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J Exp Biol. 2001 Nov;204(Pt 22):3895-904.

Swimming speeds and buoyancy compensation of migrating adult chum salmon Oncorhynchus keta revealed by speed/depth/acceleration data logger.

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  • 1National Institute of Polar Research, 1-9-10 Kaga, Itabashi, Tokyo 173-8515, Japan. htanaka@bre.soc.i.kyoto-u.ac.jp

Abstract

Although the homing migration of Pacific salmon is well documented, the swimming behaviour of the returning salmon has been poorly described, principally as a result of the difficulties encountered in monitoring salmon behaviour in the sea. The present study describes the use of a recently developed electronic data logger to obtain simultaneous recordings of the swimming speed, depth, fin-beating activity and body angle of free-ranging chum salmon Oncorhynchus keta during their homing migration in coastal waters. Chum salmon migrated horizontally at speeds of 1.5-3.0 km h(-1). The gross horizontal distance salmon moved during total recording periods were 1.24- to 19.0-fold greater than the net distance from the release site to the retrieval points. It is suggested that homing salmon did not drift passively but swam actively to the spawning grounds. Salmon preferred the surface water, but also made frequent vertical migrations. The travelled depth of each salmon ranged from 0.36 to 0.64 km per hour. Salmon descended at faster rates and steeper angles than they ascended. Both tailbeat frequency and tail thrust were higher during the ascent than the descent phase. These results suggest that chum salmon spent more energy during the ascent than the descent phase. Profiles of descent rate assumed an arched shape with respect to a change in hydrostatic pressure, while ascent rate increased with decreasing depth. High tailbeat frequencies were found during the course of ascent, which suggests that the salmon did not regulate the volume of air in the swim bladder during short-term vertical migrations.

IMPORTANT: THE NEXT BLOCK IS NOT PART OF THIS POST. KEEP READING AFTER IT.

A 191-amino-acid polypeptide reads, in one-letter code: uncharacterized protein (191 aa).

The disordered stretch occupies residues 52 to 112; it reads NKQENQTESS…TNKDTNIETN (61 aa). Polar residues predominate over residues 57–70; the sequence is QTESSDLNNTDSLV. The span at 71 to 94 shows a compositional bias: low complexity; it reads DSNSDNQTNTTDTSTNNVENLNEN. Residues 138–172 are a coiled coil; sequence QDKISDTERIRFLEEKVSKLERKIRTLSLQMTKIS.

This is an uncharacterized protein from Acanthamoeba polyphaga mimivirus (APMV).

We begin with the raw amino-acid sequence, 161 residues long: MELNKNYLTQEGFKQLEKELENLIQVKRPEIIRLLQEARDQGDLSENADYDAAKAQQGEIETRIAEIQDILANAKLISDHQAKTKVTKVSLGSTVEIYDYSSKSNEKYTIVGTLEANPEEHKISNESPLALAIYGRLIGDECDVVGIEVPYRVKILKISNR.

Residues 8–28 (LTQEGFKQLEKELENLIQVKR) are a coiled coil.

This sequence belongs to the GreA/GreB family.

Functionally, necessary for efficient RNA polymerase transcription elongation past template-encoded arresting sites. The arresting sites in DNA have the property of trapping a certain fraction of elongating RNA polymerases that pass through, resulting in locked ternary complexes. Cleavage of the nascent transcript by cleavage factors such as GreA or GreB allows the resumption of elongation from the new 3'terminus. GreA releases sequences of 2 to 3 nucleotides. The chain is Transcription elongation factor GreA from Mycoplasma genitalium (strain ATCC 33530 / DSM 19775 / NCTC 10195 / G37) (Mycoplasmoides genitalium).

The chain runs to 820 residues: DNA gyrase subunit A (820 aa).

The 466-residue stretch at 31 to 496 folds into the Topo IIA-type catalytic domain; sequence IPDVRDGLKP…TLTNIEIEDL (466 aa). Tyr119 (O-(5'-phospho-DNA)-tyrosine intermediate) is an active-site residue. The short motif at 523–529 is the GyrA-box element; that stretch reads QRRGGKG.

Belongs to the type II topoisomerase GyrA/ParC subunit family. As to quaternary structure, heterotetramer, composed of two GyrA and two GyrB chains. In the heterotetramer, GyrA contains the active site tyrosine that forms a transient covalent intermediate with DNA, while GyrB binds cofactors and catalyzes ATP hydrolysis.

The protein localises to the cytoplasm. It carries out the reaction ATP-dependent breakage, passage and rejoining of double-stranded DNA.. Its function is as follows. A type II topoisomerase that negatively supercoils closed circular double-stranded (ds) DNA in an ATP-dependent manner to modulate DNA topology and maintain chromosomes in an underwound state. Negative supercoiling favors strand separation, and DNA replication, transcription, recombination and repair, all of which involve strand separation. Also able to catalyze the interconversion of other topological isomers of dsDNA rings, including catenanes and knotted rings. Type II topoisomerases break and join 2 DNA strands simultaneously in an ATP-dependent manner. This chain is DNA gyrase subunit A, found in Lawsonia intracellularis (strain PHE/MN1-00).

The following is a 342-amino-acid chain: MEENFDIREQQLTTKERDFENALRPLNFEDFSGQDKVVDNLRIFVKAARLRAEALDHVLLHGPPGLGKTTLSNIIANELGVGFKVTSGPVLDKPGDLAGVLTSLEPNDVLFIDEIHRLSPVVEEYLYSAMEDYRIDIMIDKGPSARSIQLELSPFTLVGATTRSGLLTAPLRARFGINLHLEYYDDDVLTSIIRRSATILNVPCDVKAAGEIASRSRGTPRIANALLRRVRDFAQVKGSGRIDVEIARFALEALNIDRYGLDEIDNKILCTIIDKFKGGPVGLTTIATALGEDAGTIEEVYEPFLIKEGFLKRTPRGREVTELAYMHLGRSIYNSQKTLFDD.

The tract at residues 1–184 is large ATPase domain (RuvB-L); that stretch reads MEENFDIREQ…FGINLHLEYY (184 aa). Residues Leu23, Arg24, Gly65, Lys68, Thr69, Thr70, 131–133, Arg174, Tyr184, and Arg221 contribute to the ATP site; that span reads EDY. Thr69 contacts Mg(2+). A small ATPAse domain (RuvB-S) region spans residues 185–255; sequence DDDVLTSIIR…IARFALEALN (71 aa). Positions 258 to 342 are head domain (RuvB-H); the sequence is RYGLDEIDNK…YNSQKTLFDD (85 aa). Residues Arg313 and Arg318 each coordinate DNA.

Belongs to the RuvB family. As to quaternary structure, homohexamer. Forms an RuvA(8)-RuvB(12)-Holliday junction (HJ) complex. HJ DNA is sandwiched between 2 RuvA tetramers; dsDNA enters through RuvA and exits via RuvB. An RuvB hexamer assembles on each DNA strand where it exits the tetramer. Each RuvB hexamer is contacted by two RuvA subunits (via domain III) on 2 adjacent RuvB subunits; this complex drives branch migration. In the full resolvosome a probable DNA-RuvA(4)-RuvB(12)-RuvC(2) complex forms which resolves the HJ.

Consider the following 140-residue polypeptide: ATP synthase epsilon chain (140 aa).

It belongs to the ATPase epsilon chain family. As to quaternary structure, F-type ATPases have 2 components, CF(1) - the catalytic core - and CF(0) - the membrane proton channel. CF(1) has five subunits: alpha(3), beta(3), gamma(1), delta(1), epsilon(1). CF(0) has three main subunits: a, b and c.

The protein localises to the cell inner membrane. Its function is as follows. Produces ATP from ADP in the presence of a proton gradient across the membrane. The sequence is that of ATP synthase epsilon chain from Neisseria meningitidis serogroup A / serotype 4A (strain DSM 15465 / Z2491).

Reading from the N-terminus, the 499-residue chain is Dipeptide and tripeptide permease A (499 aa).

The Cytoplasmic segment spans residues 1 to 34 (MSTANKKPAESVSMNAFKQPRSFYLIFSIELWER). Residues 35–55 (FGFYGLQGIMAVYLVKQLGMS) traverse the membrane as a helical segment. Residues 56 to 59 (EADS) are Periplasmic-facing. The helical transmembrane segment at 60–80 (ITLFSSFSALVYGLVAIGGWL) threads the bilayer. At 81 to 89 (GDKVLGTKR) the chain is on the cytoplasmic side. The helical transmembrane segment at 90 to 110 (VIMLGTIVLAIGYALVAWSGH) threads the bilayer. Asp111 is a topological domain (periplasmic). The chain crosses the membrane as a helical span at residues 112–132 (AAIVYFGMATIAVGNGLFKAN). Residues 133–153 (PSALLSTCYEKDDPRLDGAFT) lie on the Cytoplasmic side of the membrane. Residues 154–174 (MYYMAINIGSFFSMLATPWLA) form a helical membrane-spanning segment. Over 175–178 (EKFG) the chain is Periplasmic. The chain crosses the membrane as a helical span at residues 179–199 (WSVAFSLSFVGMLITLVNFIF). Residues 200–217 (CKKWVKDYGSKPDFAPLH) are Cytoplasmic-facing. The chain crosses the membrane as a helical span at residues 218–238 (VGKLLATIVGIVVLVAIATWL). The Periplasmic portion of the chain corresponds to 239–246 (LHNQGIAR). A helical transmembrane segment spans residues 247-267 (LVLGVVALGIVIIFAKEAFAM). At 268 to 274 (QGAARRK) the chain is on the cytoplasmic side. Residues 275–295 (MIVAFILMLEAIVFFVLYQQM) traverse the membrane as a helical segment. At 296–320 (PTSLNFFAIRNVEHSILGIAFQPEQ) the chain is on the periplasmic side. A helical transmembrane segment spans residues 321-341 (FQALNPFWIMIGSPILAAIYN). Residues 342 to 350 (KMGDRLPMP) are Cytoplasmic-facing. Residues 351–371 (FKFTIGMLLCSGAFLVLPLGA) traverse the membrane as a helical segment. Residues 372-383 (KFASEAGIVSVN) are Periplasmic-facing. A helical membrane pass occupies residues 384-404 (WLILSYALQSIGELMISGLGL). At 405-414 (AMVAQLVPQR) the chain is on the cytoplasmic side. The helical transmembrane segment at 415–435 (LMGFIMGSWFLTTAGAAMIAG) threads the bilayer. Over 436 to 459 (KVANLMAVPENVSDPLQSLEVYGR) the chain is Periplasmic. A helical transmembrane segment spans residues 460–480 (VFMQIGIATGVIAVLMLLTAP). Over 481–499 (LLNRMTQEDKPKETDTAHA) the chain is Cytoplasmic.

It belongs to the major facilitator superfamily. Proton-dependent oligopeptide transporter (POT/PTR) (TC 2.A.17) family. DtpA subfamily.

PMID:
11807107
[PubMed - indexed for MEDLINE]
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